I got quite a few surprising reactions to the post ‘Good news; making new revenues and profits from technology’. To some people I was cheating as they stated that the devices had nothing to do with IT (which funnily enough is also the same reaction I get when I cover the topic of Smart Phones, which many people also say have nothing to do with IT). Others get the point and recognise that all of these examples are at least at some point integrated to, or with, the enterprises IT systems, and therefore just as IT came to include Mainframes, Smart Phones are, or should be, part of the ‘real estate’ of the Enterprise and IT.
I covered the topic of Smart Phones and their use in business in a previous post so I want to move on to illustrate my point about new technologies. It’s amazing how many new technologies use wireless, which by integration with IT, create the business value. Notice again the business case is ‘value’ by improving sales revenues more than ‘cost’ by just administering better. But maybe these can be the same thing?

My example for this is drawn from Wal-Mart which has driven many new technologies through the hype cycle and into real value ahead of others. It’s is based on a relatively straight forward wireless barcode reading unit that was originally rolled out starting in 2006, called the Telxon. But the real value was created by the full integration of this device into Wal-Mart systems. Just exactly what Wal-Mart had achieved by 2009 came to light accidentally in a strange way when a New York Post reporter did a piece on what it was like to work at Wal-Mart. The one thing that really impressed him was exactly what he and his fellow Wal-Mart co-workers could achieve with their Telxon barcode readers over the in-store wireless network. The abstract below has been captured and repeated on several sites.
Having pledged ourselves, we encountered the aspect of Wal-Mart employment that impressed me most: The Telxon, pronounced “Telzon,” a hand-held bar-code scanner with a wireless connection to the store’s computer. When pointed at any product, the Telxon would reveal astonishing amounts of information: the quantity that should be on the shelf, the availability from the nearest warehouse, the retail price, and (most amazing of all) the markup.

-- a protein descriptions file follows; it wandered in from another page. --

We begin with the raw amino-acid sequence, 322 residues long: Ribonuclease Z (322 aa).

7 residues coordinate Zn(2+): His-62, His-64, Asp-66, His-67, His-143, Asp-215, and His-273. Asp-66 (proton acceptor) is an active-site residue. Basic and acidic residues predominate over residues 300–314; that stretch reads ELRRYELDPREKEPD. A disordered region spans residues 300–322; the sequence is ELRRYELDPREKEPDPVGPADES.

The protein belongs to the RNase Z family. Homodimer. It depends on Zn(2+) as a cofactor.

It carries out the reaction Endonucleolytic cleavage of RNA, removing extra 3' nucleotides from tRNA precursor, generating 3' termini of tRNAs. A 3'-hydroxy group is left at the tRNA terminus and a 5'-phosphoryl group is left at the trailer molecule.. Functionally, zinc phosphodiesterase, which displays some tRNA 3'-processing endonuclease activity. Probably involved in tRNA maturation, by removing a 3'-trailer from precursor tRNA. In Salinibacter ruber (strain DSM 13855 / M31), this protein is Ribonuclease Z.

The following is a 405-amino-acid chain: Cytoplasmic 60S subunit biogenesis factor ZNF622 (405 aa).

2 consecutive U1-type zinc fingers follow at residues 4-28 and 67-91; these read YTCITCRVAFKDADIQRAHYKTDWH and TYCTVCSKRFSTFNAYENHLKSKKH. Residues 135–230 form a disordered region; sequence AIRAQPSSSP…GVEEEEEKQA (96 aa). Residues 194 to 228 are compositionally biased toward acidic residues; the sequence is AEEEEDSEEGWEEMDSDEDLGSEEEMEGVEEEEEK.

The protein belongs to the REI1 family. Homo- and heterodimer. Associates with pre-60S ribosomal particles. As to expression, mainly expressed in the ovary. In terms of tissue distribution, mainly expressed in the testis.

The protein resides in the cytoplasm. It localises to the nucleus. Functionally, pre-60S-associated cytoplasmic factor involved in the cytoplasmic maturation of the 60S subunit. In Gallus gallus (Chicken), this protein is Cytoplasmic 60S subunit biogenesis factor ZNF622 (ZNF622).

All of us were given access to this information, because — in theory, at least — anyone in the store could order a couple extra pallets of anything, and could discount it heavily as a Volume Producing Item (known as a VPI), competing with other departments to rack up the most profitable sales each month. Floor clerks even had portable equipment to print their own price stickers. This was how Wal-Mart detected demand and responded to it: by distributing decision-making power to grass-roots level. It was as simple yet as radical as that.
We received an inspirational talk on this subject, from an employee who reacted after the store test-marketed tents that could protect cars for people who didn’t have enough garage space. They sold out quickly, and several customers came in asking for more. Clearly this was a singular, exceptional case of word-of-mouth, so he ordered literally a truckload of tent-garages, “Which I shouldn’t have done really without asking someone,” he said with a shrug, “because I hadn’t been working at the store for long.” But the item was a huge success. His VPI was the biggest in store history — and that kind of thing doesn’t go unnoticed in Arkansas.

Now just reflect on the integration that this required! It’s not just database access that’s going on here. There are links to processes, and most important of all, though not made explicitly clear, there must be a management of identity, and this too must be linked to what data, process, etc. are made available. I think that this whole integration qualifies to be described as a Business Information system, except the scale and means of deployment make it much more than that term would normally mean. This is about massive decentralisation – taking the information to as many people in as many places in the front line of Wal-Mart’s business as need it. Sorry, wrong term – it’s not “need it”, or “want it” – it’s a push system to encourage Wal-Mart workers on the job to be proactive. This is what new devices, new technologies and most of all, continuously connected by wireless, can mean, it’s making the old, well-known phrase absolutely real, and of course it’s a job for the IT department!
Give your knowledge workers the right information, at the right time, in the right format, at the right place, to drive the best possible decision.